Alabama congressional members sent a letter to CMS Administrator Seema Verma on Friday to support the HHS' Office of Inspector General's recommendation to overhaul the wage index, something lawmakers say has jeopardized the state's rural hospitals.
The letter, which was signed by U.S. Senators Richard Shelby (D-Ala.) and Doug Jones (D-Ala.) along with U.S. Representatives Robert Aderholt (R-Ala), Mike Rogers, (R-Ala.), Mo Brooks (R-Ala.), Martha Roby (R-Ala.), Terri Sewell (D-Ala.), Bradley Byrne (R-Ala.) and Gary Palmer (R-Ala.), said that the wage index "is a fundamentally flawed and administratively burdensome system" that is negatively impacting the Alabama healthcare system. Legislators asked Verma to revamp the index as the CMS finalizes the proposed Inpatient Prospective Payment System rule in fiscal year 2020.
"Most recently, Georgiana Medical Center in Georgiana, Alabama, announced its plans to close, making it the thirteenth hospital in our state to close since 2011," the letter reads. "If left unaddressed, many more hospitals in Alabama could follow suit, and the wage index will continue to be a major contributor."
The index pulls wage, associated hour and wage-related cost data from hospitals' Medicare cost reports to set payments to hospitals. It also factors in the cost of living as it sets market-based payments, which means a larger hospital would impact an area's wage index more than a smaller facility.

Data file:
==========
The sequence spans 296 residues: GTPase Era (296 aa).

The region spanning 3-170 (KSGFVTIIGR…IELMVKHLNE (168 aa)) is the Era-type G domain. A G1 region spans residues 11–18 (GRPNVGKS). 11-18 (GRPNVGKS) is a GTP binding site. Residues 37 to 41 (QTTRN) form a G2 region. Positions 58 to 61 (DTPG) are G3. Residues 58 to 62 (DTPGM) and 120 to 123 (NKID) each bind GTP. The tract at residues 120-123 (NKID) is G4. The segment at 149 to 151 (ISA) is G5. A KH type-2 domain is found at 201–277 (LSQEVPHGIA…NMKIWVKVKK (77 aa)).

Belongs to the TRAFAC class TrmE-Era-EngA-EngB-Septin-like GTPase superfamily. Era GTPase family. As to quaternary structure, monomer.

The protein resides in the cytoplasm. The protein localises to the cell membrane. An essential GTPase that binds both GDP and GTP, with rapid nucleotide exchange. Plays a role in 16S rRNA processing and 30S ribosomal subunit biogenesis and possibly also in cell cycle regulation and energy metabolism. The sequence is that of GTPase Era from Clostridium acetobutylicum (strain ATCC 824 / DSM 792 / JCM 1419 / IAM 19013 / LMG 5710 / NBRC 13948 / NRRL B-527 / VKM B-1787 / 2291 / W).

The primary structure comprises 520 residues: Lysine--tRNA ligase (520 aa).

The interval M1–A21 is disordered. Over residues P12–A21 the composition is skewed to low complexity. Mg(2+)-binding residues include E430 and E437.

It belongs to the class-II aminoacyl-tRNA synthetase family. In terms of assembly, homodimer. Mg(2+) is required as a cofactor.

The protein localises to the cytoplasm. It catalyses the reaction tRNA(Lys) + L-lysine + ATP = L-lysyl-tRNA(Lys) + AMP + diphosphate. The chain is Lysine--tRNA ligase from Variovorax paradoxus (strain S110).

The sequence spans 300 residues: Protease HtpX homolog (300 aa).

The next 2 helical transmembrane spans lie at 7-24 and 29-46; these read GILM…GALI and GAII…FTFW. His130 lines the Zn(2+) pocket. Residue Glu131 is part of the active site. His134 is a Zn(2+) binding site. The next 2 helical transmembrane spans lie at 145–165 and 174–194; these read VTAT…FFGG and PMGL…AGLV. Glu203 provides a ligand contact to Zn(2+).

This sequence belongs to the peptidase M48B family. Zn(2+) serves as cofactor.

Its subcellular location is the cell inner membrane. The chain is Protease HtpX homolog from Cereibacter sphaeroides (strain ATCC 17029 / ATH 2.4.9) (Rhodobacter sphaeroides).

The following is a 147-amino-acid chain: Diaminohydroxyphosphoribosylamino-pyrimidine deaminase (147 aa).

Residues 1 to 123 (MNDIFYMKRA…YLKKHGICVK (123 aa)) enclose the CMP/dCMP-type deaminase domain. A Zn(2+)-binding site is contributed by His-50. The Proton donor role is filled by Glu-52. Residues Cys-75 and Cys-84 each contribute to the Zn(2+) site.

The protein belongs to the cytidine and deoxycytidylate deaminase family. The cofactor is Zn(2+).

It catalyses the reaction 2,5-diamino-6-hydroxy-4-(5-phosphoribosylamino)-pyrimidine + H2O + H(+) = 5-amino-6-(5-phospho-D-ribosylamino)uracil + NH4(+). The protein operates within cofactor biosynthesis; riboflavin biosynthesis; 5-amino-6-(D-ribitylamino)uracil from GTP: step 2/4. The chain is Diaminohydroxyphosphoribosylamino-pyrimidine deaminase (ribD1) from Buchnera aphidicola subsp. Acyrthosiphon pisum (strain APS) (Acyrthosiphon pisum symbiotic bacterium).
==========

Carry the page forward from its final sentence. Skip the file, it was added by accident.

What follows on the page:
That framework is flawed, resulting in at least $140.5 million in overpayments to 272 hospitals from 2014 to 2017, the OIG found.
Modern Healthcare examined the state of rural healthcare and Alabama's struggle to keep its rural hospitals open. Many are overleveraged as they face lower occupancy levels and higher operating costs.
The CMS lacks the authority to penalize hospitals that submit inaccurate wage data and Medicare administrative contractors' limited reviews don't always catch incorrect data, the report revealed. The wage index's rural floor and hold-harmless provisions decrease the tool's accuracy, the agency said.
Although the system is budget-neutral, which means that Medicare isn't overspending, some hospitals incorrectly receive too much money while others collect too little. Notably, that $140.5 million sum only reflects the findings of the agency's last five reports.
Alabama has been acutely impacted, Danne Howard, chief policy officer at the Alabama Hospital Association, told Modern Healthcare in November. The median rural hospital in Alabama operated at a negative 12.2% margin in 2016 and 88% were losing money. The wage index and number of uninsured in the state, which didn't expand Medicaid, are the two biggest contributing factors, she said.
Without comprehensive reform, which is the OIG's top suggestion, Alabama residents will lose access to care, Howard said.
"It will cause more closures, some of which are imminent," she said. "It's probably the most fragile of situations I have seen in my 23 years at the association."